It was Darra’s father who stole a car with eight year-old Wren hidden in the back six years earlier. Wren survived by staying out of sight until she could find a way to escape.
The only person who knew Wren was hidden in the garage where the car was parked, and who brought her food and water to help her endure the nightmare, was Darra.
Until this summer, neither girl has ever seen the other, except for the images of Wren that Darra watched on the TV news at the time. But that changes when the girls, both fourteen now, discover that they are bunk mates sharing nearby beds at the same summer camp.
Each girl tells the story from her own perspective, with Frost crafting two distinct poetic forms for each girl’s voice.
To capture Wren’s inner world, beginning with Wren’s story at the time of the car hijack, Frost relies on free verse. “The placement of the words on the page,” Frost says, “is something like musical notation.”
For Darra’s voice, Frost creates an entirely different poetic form, adding hidden messages for the reader to decode at the end of the long lines to shed a bit more light on Darra’s story.
These shifts in voice and perspective give the reader an insider's view into each girl’s emotional state from moment to moment so that the reader is made immediately aware of the slightest shift in emotional equilibrium.
These subtle shifts in emotional equilibrium are at the heart of the story, and as the plot unfolds the reader is able to see clearly how each girl’s emotional state propels the story forward.
Here’s an example of how Wren’s shift in emotional balance propels the story forward at the start:
I was a happy little girl wearing a pink dress,These are the story’s opening lines, and they reveal a girl who remembers herself in a different time-frame, a different emotional state. Happiness existed, and then, because of what happened, she lost it.
Sitting in our gold minivan,
Dancing with my doll, Kamara.
And the question, from the very first line of this story, is established in the reader’s mind: will Wren find happiness again, or, if not happiness, will she find a way to come to peace with the event that turned her life upside-down?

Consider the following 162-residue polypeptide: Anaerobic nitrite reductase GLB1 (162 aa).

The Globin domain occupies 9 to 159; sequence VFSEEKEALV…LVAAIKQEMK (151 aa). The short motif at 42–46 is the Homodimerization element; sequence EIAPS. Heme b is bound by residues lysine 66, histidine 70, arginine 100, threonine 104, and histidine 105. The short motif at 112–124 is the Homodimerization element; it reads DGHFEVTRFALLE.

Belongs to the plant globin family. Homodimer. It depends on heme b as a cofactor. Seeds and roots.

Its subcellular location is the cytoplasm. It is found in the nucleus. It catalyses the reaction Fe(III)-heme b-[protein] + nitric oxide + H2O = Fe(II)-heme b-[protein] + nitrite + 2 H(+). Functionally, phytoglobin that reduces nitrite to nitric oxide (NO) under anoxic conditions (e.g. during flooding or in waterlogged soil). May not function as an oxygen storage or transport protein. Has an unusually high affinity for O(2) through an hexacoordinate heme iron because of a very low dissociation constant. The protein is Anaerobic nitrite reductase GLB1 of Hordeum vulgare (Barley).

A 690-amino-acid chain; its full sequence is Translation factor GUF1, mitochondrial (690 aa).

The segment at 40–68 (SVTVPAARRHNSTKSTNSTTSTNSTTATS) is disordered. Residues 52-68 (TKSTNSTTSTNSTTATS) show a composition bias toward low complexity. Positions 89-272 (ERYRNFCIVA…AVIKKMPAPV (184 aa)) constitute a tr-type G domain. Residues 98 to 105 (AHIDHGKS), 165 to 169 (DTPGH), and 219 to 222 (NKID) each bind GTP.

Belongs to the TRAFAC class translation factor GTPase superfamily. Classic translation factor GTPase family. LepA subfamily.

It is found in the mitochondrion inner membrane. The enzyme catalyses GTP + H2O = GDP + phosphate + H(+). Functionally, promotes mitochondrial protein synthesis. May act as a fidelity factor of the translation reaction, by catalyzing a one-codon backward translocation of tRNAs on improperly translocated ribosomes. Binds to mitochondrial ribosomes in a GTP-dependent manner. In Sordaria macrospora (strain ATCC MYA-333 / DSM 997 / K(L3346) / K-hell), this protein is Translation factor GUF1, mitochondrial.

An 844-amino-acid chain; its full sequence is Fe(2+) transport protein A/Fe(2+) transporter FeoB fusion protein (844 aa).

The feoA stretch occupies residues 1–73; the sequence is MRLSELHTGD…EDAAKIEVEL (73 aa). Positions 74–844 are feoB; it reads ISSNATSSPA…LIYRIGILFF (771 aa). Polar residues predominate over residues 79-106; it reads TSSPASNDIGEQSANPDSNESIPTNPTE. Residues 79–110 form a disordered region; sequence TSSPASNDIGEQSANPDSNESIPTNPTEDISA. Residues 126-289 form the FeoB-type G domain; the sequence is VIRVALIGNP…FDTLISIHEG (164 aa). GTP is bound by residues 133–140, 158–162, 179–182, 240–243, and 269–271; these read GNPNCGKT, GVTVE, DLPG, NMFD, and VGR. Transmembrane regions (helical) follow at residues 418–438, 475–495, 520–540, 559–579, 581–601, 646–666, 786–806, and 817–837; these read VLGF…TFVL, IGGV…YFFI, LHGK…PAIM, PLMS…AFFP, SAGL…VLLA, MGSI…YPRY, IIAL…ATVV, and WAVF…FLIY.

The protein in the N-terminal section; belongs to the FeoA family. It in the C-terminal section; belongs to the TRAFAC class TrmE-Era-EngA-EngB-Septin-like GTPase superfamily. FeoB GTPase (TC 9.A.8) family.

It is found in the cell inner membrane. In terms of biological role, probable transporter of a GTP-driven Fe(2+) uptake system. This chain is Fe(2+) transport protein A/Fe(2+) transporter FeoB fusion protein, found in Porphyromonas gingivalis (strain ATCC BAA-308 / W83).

And here’s an example of a shift in emotional balance propelling the story forward from Darra’s perspective:
For six years, I’ve tried to figure out what happened. Dad swears heDoubt and uncertainty have haunted Darra since the incident, and she still doesn’t know the truth of what happened that day. She is living with the “lie” that she believes one of her parents told her.
didn’t know Wren was in the garage, and Mom
claims she didn’t either. Which one of them has
lied to me for almost half my life? Someone had to let her out. I didn’t
think it was Mom, and I couldn’t get Dad to admit
it was him–so I stopped asking.
Again, Frost has planted the seed of a question in the reader’s mind: will Darra find a way to resolve her uncertainty, her doubts? Will she, like Wren, ever find a way to come to peace with what happened?
Again and again, you hear writers say that you need to find the emotional core of your story’s main characters. Why? Because it’s this search for emotional resolution--this deep need to find emotional equilibrium--that compels your characters to keep searching and your reader to keep reading.
Hidden progresses from Wren’s fear and anger to compassion and understanding, and from Darra’s uncertainty and doubts to trust and friendship.
It’s a masterful example of how an author can construct a story out of the emotional needs and desires of her characters.
For more information about Frost’s Hidden, visit:http://www.helenfrost.net/item.php?postid=30
And for more information on emotional resolution in fiction, visit: